There’s a benefit in that. Having larger aperture all throughout the focal range will let more light in. it’ll help you to take photos in low light situations.
Normally, lenses like these are heavier and better constructed than consumer lenses. They also have more advanced optical formula and coated elements. The glass used in these lenses are also of high quality. So, it’s very natural that, these’ll cost more.
Price range is typically between $500 and $1500. Although, some lenses might cost more. Higher-end models will have a golden ring (Nikon) or a red ring (Canon) in the front.
Professional Photo Lenses
These are simply top-class lenses. Hence, it’s no surprise that their build would be very strong and sturdy. Coupled with metal mount they have constant aperture full-frame lenses (between f/1.4 and f/2.8) with superb optics. Not to mention, fast autofocus motor is also available in them.
Professional lenses’ optical design is more advanced than previously mentioned. They’re made to function well in rough weather. Top coating technologies are integrated in them too.
With better coating, the surface of a lens element reduces the light reflection and increase light transmission within the lens. So you won’t have any unwanted optical degradation. The application of lens coatings are extremely complex and costly as well.
For this type of lens, you can expect the price to start from 1500$. If the lens is older like prime lenses, then the price can be a bit lower.
Exotic/Special Purpose Lenses
Lenses like this can transmit more light than you can imagine. Often hand crafted for specialized mount formats, these lenses mean real deal. Here, loss of light is totally negligible. With these, you can shoot in pitch-black darkness.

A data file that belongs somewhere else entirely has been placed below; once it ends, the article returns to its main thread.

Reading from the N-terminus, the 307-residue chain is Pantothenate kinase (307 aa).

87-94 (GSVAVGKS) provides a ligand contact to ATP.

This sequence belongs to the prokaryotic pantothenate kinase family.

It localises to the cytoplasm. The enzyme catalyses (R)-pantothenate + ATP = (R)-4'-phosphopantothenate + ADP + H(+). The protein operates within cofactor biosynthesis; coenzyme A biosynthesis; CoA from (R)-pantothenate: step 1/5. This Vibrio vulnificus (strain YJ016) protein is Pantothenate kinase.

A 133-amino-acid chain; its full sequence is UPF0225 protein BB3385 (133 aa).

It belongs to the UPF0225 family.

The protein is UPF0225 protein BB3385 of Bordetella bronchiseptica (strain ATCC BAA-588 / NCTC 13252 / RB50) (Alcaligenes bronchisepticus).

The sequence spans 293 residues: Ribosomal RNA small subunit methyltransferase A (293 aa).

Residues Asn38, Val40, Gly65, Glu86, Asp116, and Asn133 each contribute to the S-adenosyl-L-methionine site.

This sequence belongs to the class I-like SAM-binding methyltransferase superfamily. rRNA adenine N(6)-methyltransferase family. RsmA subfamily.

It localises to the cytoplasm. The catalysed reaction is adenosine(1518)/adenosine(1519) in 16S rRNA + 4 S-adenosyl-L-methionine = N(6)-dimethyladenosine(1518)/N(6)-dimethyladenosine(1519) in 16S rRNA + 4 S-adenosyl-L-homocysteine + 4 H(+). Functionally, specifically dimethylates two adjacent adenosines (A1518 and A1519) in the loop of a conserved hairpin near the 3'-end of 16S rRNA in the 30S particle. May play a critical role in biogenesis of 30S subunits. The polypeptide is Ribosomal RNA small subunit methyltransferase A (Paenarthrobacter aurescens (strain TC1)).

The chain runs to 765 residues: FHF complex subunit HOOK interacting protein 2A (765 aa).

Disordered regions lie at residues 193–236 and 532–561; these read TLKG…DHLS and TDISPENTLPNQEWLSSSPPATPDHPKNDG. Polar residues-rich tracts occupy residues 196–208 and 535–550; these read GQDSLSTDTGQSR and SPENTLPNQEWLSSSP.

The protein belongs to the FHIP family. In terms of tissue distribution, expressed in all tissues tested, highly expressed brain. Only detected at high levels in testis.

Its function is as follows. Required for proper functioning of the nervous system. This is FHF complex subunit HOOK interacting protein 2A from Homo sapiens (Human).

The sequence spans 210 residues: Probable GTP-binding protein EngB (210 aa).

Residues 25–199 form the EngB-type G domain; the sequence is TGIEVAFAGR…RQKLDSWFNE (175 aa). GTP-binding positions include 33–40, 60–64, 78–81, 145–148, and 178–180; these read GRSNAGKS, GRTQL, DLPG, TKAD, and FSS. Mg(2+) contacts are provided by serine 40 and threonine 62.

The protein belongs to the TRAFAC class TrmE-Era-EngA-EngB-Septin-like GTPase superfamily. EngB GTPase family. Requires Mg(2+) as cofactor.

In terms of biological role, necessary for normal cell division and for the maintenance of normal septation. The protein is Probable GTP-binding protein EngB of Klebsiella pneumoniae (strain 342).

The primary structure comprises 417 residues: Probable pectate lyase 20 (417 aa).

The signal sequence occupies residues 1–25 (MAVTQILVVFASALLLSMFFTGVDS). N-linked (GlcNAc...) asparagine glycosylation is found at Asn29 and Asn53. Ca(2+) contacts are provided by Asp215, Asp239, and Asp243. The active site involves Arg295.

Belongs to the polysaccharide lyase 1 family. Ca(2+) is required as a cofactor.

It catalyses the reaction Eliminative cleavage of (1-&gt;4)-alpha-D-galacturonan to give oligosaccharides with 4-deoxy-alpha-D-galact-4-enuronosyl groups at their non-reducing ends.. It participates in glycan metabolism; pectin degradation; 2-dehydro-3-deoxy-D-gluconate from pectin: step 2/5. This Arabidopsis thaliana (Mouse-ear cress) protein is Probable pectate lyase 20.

To simply put, these lenses aren’t for everyone to fool around. These are extremely expensive and require experienced hands to manoeuvre.
Example: Leica Noctilus-M 50mm f/0.95 ASPH, Zeiss APO Sonnar T* 135mm f/2
It would be wrong to think that it’s the price point which creates the divider between the above categories. I wish it was as simple as that. In fact, there’re a number of factors that separate one lens form the other. Such as features, quality of the build, autofocus moto, size and optical features.
It often happens that, old lenses are sold at a relatively low price. It doesn’t mean that those lenses belong to different category.
Let me give you an example… Nowadays, you can buy a brand new Nikon 80-200mm f/2.8 lens for just under $1000. This is half the price of the modern Nikon 70-200mm f/2.8G VR II lens. Even though the 80-200mm is sold at a cheap price, it’s still an excellent professional lens.
So, don’t write off the old lenses from your list yet…they’re still very much in the game!
To make things simple, manufacturers tend to combine enthusiast and professional lenses into one single category. Ironically, that creates more confusion for the consumers.
That’s because, how would one differentiate between lenses like 70-200mm f/4 and 70-200mm f/2.8, when both are levelled as ‘professional?’
Instead of breaking up the “Professional” category into other sub-categories, it would be easier to just introduce a separate one for “Enthusiast” level lenses.
However, we’re going to combine these two categories into one for the sake of making things a bit easier in the next section.
What Determines Cost of Consumer vs Professional Lenses?
The section’s purpose is not to go over the different lens categories in detail, rather to explain the price differences between the mentioned groups.